But whether I work or not, I'm an advocate for women and girls.

Posted by Lisa 05/08/2007 at 01:09 PM

Borg didn't say, this is going to be my last year and I'm going to play a full season and concentrate my efforts on it and then poof! quits.

She made a verbal agreement with her fans and perhaps a written agreement (I don't know how that works) with the tour to play the full season.

Again, if you're not an advocate for women and girls, you don't see the repercussions to the feminist movement with this.

Do you realize that in the US, that the Equal Rights Amendment was not even passed? 15 states--including the state that I live in---didn't ratify it. In some areas of the law, women are still lessers.

Posted by Dunlop Maxply 05/08/2007 at 01:15 PM

I think you are off by a degree, Lisa.

Its not "weakness" on Kim's part or on the part of WTA players in general. They are free to play as often or as little as they want. I don't believe for a second that Kim has any responsiblity whatsoever to "the tour" -- all those sponsors are getting plenty for their money. Similarly, Federer has no general responsibility to "the tour" neither does Nadal.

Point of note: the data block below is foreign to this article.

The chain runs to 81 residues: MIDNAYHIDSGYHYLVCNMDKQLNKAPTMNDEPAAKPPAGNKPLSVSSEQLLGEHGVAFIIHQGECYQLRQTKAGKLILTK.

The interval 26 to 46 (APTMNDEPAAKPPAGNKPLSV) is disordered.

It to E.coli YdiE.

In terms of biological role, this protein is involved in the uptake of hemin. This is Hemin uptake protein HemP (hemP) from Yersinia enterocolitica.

Players have responsibility to themselves, because no other person or entity on either tour is looking out for them. No one.

"Sponsors" are not putting up millions of dollars as a form of charity for the players. The nano-second that they do not think they are getting full advertising value those dollars will be gone.

As far as I know, Kim played within the rules of the tour until she just retired.

Posted by MrsSanta 05/08/2007 at 01:15 PM

DM nothing. The WTA cannot create some isolated utopia that somehow mitigates the less than ideal options women face in negotiating a tennis career. In fact I think the WTA is just fine as it is and what needs to change is the mentality that a male Mirka is absurd, that female athletes need to be cute and babies still have to be incubated in female bodies and born as opposed to being ordered from Nordstrom’s.

Posted by ptenisnet 05/08/2007 at 01:17 PM

Not to put too fine a point on it, but even buying into a concept of a "Battle of the Sexes" can be considered an insult to feminism.

Posted by Lisa 05/08/2007 at 01:20 PM

DM: isn't there a minimum number of tournaments that players have to play in, excluding the slams? To me, that means "obligation."

Posted by Lisa 05/08/2007 at 01:22 PM